Dan Clawson, a professor in the sociology department for 40 years, died unexpectedly May 6. He was 70 years old.
A caring, thoughtful scholar on the topics of organized labor, Clawson merged his academic interests with his deep passion for organized labor and its impact on the well-being of families. He served as president of the Massachusetts Society of Professors, and he led the faculty union during the tumultuous state budget cuts in the 2000s, advocating for his colleagues both here and at other institutions facing similar fiscal challenges. He was the former national chair of Scholars, Artists, and Writers for Social Justice, which worked to connect intellectuals and the labor movement. He was recently serving as a member of the Massachusetts Teachers Association’s executive committee and as co-chair of its educational policy and practice committee.
Clawson spent his entire academic career at UMass Amherst, arriving in 1978 after earning his Ph.D. at the State University of New York at Stony Brook. At UMass, he was affiliated with the Center for Research on Families. He also chaired the Labor and Labor Movements section of the American Sociological Association. He also served as editor of the journal Contemporary Sociology and co-editor of the Rose Series in Sociology. He also was a visiting scholar at the Russell Safe Foundation in New York in 2011-12. He published extensively on his research on American labor movements and the impact of corporate money on U.S. politics. His research is widely cited and was well-received outside of academic circles. His impact on the field of sociology will be felt for years to come.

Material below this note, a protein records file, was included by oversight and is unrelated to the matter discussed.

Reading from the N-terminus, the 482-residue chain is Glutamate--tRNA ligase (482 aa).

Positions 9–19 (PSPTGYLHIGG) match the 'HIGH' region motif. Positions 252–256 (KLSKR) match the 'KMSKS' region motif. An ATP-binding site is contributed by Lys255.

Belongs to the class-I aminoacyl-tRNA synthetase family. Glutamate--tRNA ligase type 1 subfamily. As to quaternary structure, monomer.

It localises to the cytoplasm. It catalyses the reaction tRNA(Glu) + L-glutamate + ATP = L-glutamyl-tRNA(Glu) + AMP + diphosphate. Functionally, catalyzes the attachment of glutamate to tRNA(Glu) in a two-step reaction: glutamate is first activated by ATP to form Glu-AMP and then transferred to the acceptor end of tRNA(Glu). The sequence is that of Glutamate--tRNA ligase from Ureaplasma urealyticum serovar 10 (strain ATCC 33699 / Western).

He was the author of several books, including “Unequal Time: Gender, Class, and Family in Employment Schedules” (2014); “The Next Upsurge: Labor and the New Social Movements” (2003); “Families at Work: Expanding the Bounds” (2002); “Dollars and Votes: How Business Campaign Contributions Subvert Democracy” (1998); “Required Reading: Sociology’s Most Influential Books” (1998); “Money Talks: Corporate PACs and Political Influence” (1992), and “Bureaucracy and the Labor Process: The Transformation of U.S. Industry 1860-1920” (1980).
He was born in Alexandria, Va., in 1948. In addition to earning his Ph.D. at SUNY Stony Brook, he also earned his master’s degree there. He received his bachelor’s degree magna cum laude from Washington University in St. Louis, Mo., in 1970.
Among those Dan leaves are his wife, Mary Ann, a professor emerita of sociology at Wesleyan College; a daughter, Laura and her husband, Arjun Jaikumar; and a grandson, Danny.